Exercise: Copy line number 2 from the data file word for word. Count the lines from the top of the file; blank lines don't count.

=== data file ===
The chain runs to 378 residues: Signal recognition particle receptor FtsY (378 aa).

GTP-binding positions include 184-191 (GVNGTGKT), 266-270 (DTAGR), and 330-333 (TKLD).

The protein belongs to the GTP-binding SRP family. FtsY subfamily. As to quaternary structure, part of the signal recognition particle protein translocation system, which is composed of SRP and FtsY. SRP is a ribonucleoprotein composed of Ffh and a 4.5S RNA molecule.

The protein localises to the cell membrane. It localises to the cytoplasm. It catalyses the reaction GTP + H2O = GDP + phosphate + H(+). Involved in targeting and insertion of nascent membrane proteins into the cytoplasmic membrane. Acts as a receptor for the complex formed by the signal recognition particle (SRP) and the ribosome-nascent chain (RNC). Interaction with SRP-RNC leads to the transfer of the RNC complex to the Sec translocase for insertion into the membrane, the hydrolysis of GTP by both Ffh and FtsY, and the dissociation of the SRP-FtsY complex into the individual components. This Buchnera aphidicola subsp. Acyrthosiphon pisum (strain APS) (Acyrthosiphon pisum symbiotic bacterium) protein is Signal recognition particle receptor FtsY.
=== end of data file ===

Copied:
GTP-binding positions include 184-191 (GVNGTGKT), 266-270 (DTAGR), and 330-333 (TKLD).